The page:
first_img Main Evening News, Sport and Obituaries Tuesday May 25th Further drop in people receiving PUP in Donegal Gardai continue to investigate Kilmacrennan fire By News Highland – January 5, 2011 Still not enough salt to treat Donegal’s roads Newsx Adverts 365 additional cases of Covid-19 in Republic Donegal County Council’s treatment of roads is still being hindered by a lack of salt.Met Eireann is predicting temperatures will drop to lows of minus four degrees in some places tonight with a covering of snow likely in the north and northwest.The Council says that once again certain routes will have be prioritised until further deliveries of salt are received.Senior Engineer Michael McGarvey has the details:[podcast][/podcast] Man arrested on suspicion of drugs and criminal property offences in Derry Twitter Google+ Twittercenter_img Previous articleFlu surge and staff shortages causing delays at Letterkenny GeneralNext articleMedical 2 closed to visitors at Letterkenny General Hospital News Highland Pinterest 75 positive cases of Covid confirmed in North RELATED ARTICLESMORE FROM AUTHOR WhatsApp Pinterest Facebook Google+ Facebook WhatsApplast_img read more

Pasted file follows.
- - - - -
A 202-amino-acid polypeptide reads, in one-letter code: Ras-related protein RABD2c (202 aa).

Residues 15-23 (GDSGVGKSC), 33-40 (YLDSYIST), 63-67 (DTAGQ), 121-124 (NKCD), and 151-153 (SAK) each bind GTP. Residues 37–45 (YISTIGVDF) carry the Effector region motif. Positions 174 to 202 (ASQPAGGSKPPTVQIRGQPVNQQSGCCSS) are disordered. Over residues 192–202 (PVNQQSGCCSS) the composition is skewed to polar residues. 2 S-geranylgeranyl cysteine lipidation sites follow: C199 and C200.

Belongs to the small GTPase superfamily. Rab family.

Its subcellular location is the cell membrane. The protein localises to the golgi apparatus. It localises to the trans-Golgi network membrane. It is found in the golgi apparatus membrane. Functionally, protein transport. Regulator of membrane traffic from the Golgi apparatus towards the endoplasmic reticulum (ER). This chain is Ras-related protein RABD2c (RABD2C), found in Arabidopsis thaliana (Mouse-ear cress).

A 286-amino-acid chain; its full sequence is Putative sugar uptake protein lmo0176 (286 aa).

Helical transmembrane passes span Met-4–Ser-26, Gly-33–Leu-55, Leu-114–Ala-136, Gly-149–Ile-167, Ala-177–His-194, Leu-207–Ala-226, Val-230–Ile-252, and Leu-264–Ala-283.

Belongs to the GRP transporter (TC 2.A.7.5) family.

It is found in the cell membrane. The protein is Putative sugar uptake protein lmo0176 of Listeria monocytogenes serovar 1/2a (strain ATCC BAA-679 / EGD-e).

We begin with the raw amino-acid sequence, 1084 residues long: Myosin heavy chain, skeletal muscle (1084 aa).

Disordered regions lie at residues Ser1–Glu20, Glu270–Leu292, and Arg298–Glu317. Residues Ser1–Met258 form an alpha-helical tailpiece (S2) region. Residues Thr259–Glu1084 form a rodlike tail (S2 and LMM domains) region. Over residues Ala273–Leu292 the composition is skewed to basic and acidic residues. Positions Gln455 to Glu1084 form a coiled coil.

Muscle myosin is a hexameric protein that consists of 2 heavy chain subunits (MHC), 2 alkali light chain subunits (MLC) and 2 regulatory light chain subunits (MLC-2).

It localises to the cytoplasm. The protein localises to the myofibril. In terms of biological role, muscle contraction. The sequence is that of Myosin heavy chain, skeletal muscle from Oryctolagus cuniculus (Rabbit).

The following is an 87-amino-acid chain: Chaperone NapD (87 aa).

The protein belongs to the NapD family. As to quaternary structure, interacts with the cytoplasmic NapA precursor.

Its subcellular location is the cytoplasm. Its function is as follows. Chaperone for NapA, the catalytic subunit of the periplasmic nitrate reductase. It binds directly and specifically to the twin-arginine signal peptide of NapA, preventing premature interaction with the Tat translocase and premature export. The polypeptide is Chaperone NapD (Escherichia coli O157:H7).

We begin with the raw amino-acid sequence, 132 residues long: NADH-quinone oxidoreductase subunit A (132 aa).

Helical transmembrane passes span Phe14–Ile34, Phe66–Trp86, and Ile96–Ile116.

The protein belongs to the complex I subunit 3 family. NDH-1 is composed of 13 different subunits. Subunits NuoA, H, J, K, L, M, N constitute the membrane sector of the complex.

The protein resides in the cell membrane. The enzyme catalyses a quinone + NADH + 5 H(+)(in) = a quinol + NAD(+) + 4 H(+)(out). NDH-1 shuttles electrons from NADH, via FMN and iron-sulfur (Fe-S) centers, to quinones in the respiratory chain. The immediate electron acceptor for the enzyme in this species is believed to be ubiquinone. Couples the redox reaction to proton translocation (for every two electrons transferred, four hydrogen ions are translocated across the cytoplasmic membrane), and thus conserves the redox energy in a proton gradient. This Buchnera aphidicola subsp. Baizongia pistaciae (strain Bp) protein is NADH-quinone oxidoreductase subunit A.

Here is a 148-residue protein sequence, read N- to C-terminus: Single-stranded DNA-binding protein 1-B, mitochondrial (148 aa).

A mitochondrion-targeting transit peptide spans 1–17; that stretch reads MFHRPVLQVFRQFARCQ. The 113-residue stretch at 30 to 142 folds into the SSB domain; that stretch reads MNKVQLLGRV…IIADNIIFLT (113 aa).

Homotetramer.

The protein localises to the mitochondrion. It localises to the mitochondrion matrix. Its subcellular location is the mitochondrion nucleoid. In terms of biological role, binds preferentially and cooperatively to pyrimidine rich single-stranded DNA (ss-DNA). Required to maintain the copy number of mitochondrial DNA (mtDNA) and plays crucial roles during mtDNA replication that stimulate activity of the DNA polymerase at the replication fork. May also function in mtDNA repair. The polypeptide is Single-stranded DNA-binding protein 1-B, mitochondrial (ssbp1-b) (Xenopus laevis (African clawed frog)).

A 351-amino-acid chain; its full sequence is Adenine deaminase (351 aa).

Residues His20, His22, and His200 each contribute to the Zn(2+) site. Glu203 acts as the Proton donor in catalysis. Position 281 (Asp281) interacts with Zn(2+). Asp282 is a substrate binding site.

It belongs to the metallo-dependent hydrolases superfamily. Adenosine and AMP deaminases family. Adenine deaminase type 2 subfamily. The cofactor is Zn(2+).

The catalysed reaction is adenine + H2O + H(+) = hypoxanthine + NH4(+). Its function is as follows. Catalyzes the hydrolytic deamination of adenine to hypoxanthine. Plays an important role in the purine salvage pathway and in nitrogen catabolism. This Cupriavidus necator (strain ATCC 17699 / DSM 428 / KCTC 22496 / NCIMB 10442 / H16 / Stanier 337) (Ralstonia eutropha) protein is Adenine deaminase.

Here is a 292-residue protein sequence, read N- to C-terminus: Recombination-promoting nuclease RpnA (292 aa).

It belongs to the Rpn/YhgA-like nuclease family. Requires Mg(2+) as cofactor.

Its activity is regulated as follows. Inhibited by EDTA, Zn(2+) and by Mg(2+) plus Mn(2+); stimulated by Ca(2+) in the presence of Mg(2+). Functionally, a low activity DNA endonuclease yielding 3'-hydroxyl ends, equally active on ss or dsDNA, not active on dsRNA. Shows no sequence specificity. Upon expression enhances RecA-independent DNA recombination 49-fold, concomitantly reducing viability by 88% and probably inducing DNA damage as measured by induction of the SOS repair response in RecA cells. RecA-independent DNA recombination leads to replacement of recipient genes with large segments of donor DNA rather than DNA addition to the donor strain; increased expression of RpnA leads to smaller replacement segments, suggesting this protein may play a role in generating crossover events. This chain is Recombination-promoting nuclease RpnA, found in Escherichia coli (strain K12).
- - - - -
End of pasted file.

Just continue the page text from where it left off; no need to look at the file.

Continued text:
Southern Utah Men’s Basketball Coach Todd Simon Named Big Sky Coach of the Year

first_img FacebookTwitterLinkedInEmailBOISE, Idaho-Tuesday, Southern Utah University head men’s basketball coach Todd Simon was named as the Big Sky Conference Coach of the Year.Simon, who is 72-81 (.471) in his fifth season at SUU, has led the Thunderbirds to their highest winning percentage (19-3, .864) at the Division I level (1988-present).Simon has also led the Thunderbirds to the No. 1 seed at this week’s Big Sky Conference tournament at CenturyLink Arena of Boise, Idaho.Simon has also made the Thunderbirds the No. 6 scoring offense in Division I as SUU nets 84.2 points per game. Written by March 9, 2021 /Sports News – Local Southern Utah Men’s Basketball Coach Todd Simon Named Big Sky Coach of the Yearcenter_img Brad Jameslast_img

SA Navy Takes Part in Exercise Red Lion